When I run a shell command in Emacs, I often see what look like ANSI codes. They seem to happen when the shell process spawns a new process.

Here's an example from running Stata in an Emacs shell. The ANSI codes (if this is what they are) are visible at the bottom:

. ls *.tex
ls *.tex

-rw-r--r--  1 pnj  staff  78006 Jun 23 17:21 un_paper.tex
-rw-r--r--  1 pnj  staff   1821 Dec 22  2013 un_results.tex

. shell ls *.tex
shell ls *.tex

^[[?1l^[>un_paper.tex                    un_results.tex

Note: There are many similar SO questions about ANSI color escape sequences. This is not my problem! I already have required ansi-color, and ansi-color-for-comint-mode-on, and ANSI colors are working. Also, using ansi-term solves this problem, but I much much much prefer the buffer-like characteristics of the standard shell. eshell does slightly better but still displays some escape codes.

My guess is that these are screen mode / cursor movement codes, but I can't figure out how to get emacs to either ignore or process them. TERM is set to xterm-256color.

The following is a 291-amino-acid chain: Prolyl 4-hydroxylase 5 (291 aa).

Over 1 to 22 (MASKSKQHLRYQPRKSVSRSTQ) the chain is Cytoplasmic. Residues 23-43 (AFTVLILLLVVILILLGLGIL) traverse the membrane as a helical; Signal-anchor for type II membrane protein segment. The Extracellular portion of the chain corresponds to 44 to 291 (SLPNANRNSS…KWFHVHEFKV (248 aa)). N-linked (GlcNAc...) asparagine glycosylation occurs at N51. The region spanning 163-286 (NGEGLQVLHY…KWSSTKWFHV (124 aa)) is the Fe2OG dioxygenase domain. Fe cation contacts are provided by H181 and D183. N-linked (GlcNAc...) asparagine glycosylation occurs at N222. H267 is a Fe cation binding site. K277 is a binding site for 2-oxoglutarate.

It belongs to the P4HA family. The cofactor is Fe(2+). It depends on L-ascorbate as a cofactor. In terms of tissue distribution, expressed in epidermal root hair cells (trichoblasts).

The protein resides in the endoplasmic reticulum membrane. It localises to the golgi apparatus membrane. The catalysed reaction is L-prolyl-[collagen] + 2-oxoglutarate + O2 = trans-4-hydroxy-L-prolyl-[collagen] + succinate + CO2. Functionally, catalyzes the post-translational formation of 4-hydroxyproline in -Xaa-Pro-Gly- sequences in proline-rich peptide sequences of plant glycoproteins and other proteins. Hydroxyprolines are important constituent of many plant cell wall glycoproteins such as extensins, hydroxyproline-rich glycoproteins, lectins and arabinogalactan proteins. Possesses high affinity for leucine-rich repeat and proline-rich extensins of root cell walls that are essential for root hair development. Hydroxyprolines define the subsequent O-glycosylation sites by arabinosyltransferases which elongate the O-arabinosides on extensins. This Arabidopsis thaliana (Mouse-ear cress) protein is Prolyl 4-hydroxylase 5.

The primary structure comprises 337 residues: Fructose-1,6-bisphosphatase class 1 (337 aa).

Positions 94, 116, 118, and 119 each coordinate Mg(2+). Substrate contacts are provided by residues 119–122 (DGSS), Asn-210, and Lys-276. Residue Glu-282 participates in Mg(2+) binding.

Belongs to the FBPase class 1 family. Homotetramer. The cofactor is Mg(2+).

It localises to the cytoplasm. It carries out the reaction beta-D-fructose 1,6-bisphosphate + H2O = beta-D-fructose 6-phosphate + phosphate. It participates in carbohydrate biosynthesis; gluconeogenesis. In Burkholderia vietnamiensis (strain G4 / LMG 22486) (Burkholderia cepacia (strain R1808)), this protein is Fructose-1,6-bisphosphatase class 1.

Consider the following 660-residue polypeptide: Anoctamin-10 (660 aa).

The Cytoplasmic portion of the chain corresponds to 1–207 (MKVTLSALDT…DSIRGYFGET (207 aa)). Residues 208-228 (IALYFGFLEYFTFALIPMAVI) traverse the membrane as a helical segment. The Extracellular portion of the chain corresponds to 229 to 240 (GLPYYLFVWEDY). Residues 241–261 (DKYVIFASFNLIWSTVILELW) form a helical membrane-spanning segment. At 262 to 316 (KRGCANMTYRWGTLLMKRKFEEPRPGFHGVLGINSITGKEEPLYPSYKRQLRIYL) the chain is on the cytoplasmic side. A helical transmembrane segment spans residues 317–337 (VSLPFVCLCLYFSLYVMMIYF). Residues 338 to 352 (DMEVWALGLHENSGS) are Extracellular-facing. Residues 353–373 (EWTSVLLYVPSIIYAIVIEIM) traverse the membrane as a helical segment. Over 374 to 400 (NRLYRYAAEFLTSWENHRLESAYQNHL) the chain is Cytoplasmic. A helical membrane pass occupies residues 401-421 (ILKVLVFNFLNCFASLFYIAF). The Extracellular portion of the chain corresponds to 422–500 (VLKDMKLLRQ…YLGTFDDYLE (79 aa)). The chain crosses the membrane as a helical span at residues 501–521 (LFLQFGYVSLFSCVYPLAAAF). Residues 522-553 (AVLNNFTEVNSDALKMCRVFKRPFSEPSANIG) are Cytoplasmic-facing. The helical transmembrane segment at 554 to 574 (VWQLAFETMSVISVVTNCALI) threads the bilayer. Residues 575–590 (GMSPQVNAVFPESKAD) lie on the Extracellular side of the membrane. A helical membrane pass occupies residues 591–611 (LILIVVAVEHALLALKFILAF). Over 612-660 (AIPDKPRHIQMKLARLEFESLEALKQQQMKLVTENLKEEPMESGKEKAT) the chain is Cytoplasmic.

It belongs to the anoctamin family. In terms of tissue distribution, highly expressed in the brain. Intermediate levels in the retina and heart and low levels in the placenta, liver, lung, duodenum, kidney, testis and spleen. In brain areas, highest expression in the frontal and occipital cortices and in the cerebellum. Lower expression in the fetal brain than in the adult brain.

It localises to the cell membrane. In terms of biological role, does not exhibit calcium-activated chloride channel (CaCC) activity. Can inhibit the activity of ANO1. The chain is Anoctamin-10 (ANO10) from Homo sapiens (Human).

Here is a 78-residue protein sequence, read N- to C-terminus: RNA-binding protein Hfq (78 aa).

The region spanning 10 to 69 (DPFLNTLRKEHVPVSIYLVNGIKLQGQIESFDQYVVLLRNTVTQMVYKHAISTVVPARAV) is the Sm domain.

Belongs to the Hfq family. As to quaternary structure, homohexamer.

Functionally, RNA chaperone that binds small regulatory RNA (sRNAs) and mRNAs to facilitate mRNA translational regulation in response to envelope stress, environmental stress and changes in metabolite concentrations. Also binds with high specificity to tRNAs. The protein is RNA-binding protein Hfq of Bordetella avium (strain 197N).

Update: I learned that the h and l codes are used for setting terminal/display mode, which I presume Emacs cannot process. Is there a way I can suppress them from being displayed?

up vote 2 down vote accepted

As you say, Emacs' eshell can't process escape codes -- it is a "dumb" terminal. But, your TERM variable setting is telling your shell that it IS capable of processing those escape codes.

Setting TERM to "dumb" when you're inside eshell should make those ugly escape codes go away.

  • 2
    Solved! I added a line to my .bashrc to set term to dumb if $EMACS == "t". – pnj Nov 6 '14 at 16:20

Actually, emacs supports colors in shell, but only partially. There's a terminal description in ncurses (dumb-emacs-ansi), with notes on why you wouldn't want to use it (the comments preceding the entry).

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